Inthe modern world, there are numerous environmental concerns, some ofwhich have focused on understanding different environmental measures(Partker & Tyedmers, 2012). Human societies and activitiesconsume resources, mainly natural resources and produce waste, whichis assimilated in the environment. Due to the nature of the modernsociety, consumption rates have increased resulted into moreincreased demand on the natural resources. This has threatened theability of the natural ecosystems to meet these demands. Thus,ecological footprint is one of the most important measures that havebeen used to communicate environmental impacts and form the basis ofdecision making (Van den et al, 2014). Ecological footprint refers toa “representation of the land and sea are required to sustain humanpopulations and human activities and the degree to which demand onecological resources and services fit within or overshoots thecapacity of the earth to provide them” (Partker & Tyedmers,2012, p76). The marine footprint refers to the demands of humanactivities and human populations upon marine resources. Ecologicalfootprint is concerned with how demands of human societies on thenatural ecosystem. For example, the footprint of a region refers tothe biological productivity of the ecosystem that is required toprovide what the population consumers and assimilate the wasteproduced. Like other ecological measurement, ecological footprint isassociated with some uncertainty will at the same time rarelycommunicated. However, these measures are important in decisionmaking at the individual, corporate and government level. Ecologicalfootprint is an important tool in measuring the extent to which thehuman population is using renewable resources compared to depletionof limited resources (Ewing et al, 2010). The aim of the study byParker and Tyedmers (2012) was to measure the marine footprint ofproducts derived from five fish. The measurement indicated thatdifferent fish have varying levels of ecological footprints. Thestudy identified natural variability and uncertainties as importantinfluences in the measurement of ecological footprints.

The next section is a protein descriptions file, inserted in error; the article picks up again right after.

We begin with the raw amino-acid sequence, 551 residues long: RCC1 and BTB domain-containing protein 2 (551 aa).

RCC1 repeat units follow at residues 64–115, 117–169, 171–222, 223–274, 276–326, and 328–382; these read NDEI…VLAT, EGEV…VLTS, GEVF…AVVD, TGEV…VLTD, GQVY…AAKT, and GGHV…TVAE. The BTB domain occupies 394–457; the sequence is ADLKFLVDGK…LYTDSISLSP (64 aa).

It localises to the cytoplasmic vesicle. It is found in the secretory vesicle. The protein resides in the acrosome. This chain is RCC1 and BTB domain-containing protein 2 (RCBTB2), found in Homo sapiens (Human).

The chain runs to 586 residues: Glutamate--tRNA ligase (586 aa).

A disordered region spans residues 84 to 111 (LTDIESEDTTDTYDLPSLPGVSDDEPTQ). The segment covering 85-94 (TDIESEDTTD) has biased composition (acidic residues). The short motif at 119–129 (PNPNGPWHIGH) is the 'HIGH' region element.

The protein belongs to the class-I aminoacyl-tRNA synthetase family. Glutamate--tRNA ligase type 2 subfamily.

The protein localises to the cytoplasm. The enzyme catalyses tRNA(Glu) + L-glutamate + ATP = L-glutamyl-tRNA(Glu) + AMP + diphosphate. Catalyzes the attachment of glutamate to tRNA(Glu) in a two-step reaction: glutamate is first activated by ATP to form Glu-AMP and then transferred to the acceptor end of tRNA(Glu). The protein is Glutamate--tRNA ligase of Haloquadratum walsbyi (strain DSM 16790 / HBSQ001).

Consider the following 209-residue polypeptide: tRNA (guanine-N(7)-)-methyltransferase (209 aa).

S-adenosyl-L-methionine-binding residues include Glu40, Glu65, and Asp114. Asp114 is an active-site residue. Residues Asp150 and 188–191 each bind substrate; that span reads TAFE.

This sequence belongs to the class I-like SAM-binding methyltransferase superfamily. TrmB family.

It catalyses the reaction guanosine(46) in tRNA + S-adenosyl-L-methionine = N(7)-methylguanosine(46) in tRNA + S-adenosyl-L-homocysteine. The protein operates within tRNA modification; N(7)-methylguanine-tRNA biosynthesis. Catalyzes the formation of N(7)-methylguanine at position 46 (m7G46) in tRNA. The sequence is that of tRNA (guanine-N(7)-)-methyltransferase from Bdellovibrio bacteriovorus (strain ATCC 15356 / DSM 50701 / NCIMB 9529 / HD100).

Ewing,B. et al. (2010). TheEcological Footprint Atlas 2010.Global Footprint Network, Oakland.
Lahey,W. & Doelle, M. (2012). “Negotiating the Interface ofEnvironmental and Economic Governance: Nova Scotia’s EnvironmentalGoals and Sustainable Prosperity Act”. DalhouseLaw Journal,35(1).
NovaScotia (2014). EnvironmentalGoals and Sustainable Prosperity Act progress report,Province of Nova Scotia. ISBN: 978-1-55457-653-1.
Partker,R. & Tyedmers, P. (2012). “Uncertainty and natural variabilityin the ecological footprint of fisheries: A case study of reductionfisheries for meal and oil|. EcologicalIndicators.16, pp 76-83.
Vanden B., Jeroen C. & Grazi, F. (2014). "Ecological FootprintPolicy? Land Use as an Environmental Indicator". Journalof Industrial Ecology18 (1): 10–19.